At an American Society of Naval Engineers conference last week, Rear Adm. Thomas Eccles, deputy commander for naval systems engineering said that he saw a graphic illustration of poorly thought-out reduced manning on a new LPD-17. The ship had an automated engine room that theoretically obviated the need for keeping a watchstander in the engine room, but after a problem arose in the network, the ship had to switch to a backup computer system and sailors needed to shut down an engine. However, the automatic shut-down signal didn't detach the engine from the reduction gear, which was still being twirled by an active engine.
"So when the shut-down engine with no lube oil continued to turn at a high rate because the engine on the opposite reduction gear was still clutched into that engine, we had a bad day," Eccles recounted. "And not only did I have a bad day, several of us in the room did. But the sailors on that ship had an acutely bad day. So who should have been in the engine room?"
Eccles said the issue should have been obvious at a system design level, but wasn't properly thought through.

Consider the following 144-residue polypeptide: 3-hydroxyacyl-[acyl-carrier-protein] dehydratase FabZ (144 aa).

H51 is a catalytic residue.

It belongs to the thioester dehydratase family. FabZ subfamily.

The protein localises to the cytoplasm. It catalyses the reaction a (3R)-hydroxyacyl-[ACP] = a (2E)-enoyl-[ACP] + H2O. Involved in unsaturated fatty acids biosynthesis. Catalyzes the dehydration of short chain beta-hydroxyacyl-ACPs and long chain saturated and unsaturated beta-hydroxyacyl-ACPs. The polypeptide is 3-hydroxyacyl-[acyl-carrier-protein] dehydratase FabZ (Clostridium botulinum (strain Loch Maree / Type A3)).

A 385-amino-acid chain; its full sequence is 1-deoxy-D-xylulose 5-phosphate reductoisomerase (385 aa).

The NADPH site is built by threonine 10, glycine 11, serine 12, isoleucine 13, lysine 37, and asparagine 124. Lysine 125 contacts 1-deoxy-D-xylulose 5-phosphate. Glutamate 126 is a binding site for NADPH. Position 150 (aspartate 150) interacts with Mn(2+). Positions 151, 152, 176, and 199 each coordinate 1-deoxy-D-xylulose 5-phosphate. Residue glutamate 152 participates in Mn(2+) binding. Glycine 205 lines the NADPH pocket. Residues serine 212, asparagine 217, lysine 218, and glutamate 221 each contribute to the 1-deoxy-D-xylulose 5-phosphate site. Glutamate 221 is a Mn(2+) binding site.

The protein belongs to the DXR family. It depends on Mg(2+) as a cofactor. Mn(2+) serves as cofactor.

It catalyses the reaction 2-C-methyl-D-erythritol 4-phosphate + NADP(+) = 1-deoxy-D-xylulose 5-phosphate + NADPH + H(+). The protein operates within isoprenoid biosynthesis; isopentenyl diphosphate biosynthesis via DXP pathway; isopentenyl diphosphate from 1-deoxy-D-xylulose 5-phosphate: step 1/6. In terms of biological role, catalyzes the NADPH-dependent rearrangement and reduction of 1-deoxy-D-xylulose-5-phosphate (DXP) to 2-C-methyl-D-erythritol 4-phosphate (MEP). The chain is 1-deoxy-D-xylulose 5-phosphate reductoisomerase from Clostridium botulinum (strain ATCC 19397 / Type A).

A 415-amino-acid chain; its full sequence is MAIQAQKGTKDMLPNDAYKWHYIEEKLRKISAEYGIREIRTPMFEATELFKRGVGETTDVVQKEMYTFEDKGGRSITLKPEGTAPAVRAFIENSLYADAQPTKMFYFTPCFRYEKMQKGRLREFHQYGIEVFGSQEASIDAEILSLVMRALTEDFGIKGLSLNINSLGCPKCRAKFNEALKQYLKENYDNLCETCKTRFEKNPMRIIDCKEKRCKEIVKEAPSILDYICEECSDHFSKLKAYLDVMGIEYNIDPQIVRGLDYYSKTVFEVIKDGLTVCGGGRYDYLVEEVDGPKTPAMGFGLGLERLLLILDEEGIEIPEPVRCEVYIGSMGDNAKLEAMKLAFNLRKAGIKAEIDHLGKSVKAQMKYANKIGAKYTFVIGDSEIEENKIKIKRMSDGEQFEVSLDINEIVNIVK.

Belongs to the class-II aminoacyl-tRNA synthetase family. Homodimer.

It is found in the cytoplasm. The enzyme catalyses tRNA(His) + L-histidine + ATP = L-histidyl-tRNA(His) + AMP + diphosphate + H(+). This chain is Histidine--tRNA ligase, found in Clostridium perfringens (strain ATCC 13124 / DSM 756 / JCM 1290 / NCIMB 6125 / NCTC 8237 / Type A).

"I'm convinced that what they didn't do is a sufficient job of considering what are the downside effects of taking that large processor out of the engine room in the form of the [machinist's mate second class] who could have made that shutdown and de-clutch," Eccles said. "Because that guy makes a lot of decisions, and the men and women who do that today don't have to be in our engine room, but their decision sets have to be in the right place, and until we get that right we ought to be a little bit slower about taking them out of our engine rooms. My personal opinion."
Oh, and you can just extend that Singletons tab ... Byron is thirsty, Sid is laughing like a hyenna, and that vein in my forehead is throbb'n.
With a crew in the 40s, each sailor on the LCS needs to be highly trained to take on work that would require multiple people on a destroyer.I told 'ya. Things will reach a point where they can't push things to someone elses PCS cycle and all this will come out. Welcome to the party folks. You're buying. If 'ya ain't happy, tell it to Clark, Mullen, and Roughead - this is their baby.